Vol 1: 262 PAGES
|Poker Essays II by Mason Malmuth |
Success at poker does not come easy. However, poker can be extremely rewarding since it will allow you a degree of freedom that virtually no other profession can offer. Yet, very few people ever achieve this level of competence even though many try. The reason for this is that very few players are able to master all the skills that a top poker professional needs. Some are unwilling to make the effort–“these players usually come to gamble”–and others who try are not quite able to grasp the depth of sophistication that is required. This text contains those essays that this author wrote from 1991 through early 1996. Topics covered include: General Concepts, Technical Ideas, Structure, Strategic Ideas, In the Cardrooms, Quizzes, Erroneous Concepts, and Something Silly. In addition, advice is offered on handling rushes, moving up, poker skills, simulations, maximizing your expectation, betting when first to act on the river, whether limit hold’em should have two or three betting levels, playing the overs, adjusting to the big ante, how to play well, low-limit hold’em, how many hands you should play early in a tournament, chopping the blinds, cardroom theory, and much more. As with the original Poker Essays, this book is designed to make the reader do a great deal of thinking about the game. In fact, very few readers will agree with everything this text offers, but the information provides should help most people become better poker players.
Vol 2: 286 PAGES
|Poker Essays III by Mason Malmuth|
This text contains those essays the author wrote from 1996 through early 2001. Topics include: General Concepts, Technical Ideas, Strategic Ideas, In the Cardrooms, Hands to Talk About, The Ciaffone Quiz, and Two More Quizzes. In addition, advice is offered on which game to play, controlling steaming, marginal hands, selecting the best game, bluffing, unusual strategies, raising with suited connectors, keeping poker honest, reading hands, checking aces, and much more. As with the first two books in this series, Poker Essays, Volume III is designed to make the reader do a great deal of thinking. In fact, very few readers will agree with everything this text offers, but the information provided should help most people become better poker players. “Absolutely must reading for all serious players.” Chris Ferguson – Winner 2000 World Series of Poker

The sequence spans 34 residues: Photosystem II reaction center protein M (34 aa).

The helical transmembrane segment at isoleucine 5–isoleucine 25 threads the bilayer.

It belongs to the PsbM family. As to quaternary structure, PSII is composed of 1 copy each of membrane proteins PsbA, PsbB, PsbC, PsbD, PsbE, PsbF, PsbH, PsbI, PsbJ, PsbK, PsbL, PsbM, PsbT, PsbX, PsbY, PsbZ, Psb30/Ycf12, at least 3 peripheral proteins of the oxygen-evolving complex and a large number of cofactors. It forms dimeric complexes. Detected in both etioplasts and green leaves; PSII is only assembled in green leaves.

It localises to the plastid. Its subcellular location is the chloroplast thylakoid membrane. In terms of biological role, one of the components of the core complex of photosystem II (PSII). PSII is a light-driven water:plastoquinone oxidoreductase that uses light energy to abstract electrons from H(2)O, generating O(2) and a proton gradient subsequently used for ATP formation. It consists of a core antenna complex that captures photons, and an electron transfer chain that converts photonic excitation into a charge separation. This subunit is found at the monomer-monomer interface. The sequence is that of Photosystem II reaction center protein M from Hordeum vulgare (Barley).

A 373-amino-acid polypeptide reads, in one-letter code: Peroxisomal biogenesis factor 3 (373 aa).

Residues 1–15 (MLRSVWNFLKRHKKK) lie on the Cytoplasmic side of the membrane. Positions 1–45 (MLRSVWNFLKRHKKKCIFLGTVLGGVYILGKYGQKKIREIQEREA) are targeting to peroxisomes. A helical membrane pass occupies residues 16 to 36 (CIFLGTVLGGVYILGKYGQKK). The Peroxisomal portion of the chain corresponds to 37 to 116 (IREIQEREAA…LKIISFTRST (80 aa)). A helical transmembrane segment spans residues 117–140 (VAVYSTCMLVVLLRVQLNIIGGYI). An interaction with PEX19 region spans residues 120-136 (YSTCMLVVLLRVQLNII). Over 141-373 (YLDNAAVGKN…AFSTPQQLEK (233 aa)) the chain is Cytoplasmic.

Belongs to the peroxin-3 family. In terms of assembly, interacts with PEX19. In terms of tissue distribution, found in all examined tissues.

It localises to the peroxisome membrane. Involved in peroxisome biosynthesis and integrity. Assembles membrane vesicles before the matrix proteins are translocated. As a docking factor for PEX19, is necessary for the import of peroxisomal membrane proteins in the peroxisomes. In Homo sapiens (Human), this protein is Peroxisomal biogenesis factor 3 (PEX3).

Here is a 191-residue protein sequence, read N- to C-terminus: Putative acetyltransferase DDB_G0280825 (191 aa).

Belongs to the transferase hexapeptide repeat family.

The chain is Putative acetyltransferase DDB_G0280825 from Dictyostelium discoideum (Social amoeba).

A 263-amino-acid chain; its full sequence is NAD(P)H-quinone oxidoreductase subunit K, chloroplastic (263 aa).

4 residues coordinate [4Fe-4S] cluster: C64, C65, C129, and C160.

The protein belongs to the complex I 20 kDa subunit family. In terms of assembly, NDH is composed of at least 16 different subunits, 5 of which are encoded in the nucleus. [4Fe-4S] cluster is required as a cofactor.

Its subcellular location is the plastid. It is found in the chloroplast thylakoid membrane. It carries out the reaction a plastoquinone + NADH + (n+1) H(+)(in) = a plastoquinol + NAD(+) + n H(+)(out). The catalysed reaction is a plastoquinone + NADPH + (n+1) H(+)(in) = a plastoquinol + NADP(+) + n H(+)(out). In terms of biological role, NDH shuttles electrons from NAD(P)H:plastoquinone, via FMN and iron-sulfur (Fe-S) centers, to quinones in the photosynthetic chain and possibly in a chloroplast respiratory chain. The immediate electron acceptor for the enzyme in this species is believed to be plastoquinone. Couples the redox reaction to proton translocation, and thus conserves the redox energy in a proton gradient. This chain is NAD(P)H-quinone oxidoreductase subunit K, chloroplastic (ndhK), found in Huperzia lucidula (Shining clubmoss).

Vol 3: XXX PAGES
|Poker, Gaming & Life by David Sklansky|
Subtitled: “Fighting Fuzzy Thinking”. A collection of recent works by the acclaimed gambler / writer / thinker. This volume is a collection of recent articles written by David Sklansky that have appeared in various publications including Card Player and Poker World magazines. A few have never before appeared in print. Most of the articles are about poker or gambling. However, David has recently branched out into other areas that lend themselves to his unique style of analysis and some of these essays are contained in this book. Though these essays vary greatly in content, you will find them very thought provoking.
|EDITORS CHOICE: BEST BOOK ON LIMIT SEVEN-CARD STUD|
Seven-Card Stud for Advanced Players by David Sklansky, Mason Malmuth & Ray Zee
Seven-card stud is an extremely complex game. Deciding exactly what the right strategy should be in any particular situation can be very difficult. Perhaps this is why very few authors have attempted to analyze this game even though it is widely played. In 1989, the first edition of this text appeared. Many ideas, which were only known to a small select group of players were now made available to anyone who was striving to achieve expert status, and a major gap in the poker literature was closed. It is now a new century, and the authors have again moved the state of the art forward by adding over 100 pages of new material, including an extensive section on “loose games.” Anyone who studies this text, is well disciplined, and gets the proper experience should become a significant winner. Some of the other ideas discussed in this 21st century edition include the cards that are out, the number of players in the pot, ante stealing, playing big pairs, playing little and medium pairs, playing three-flushes, playing three-straights, randomizing your play, fourth street, pairing your door card on fourth street, fifth street, sixth street, seventh street, defending against the possible ante steal, playing against a paired door card, scare card strategy, buying the free card on fourth street, playing in tightly structured games, and much more. This is the definitive work on seven-card stud poker. Editor note: Study this material or perish in the game… period. Must reading! If you have an older edition this edition is worth buying due to significant new material.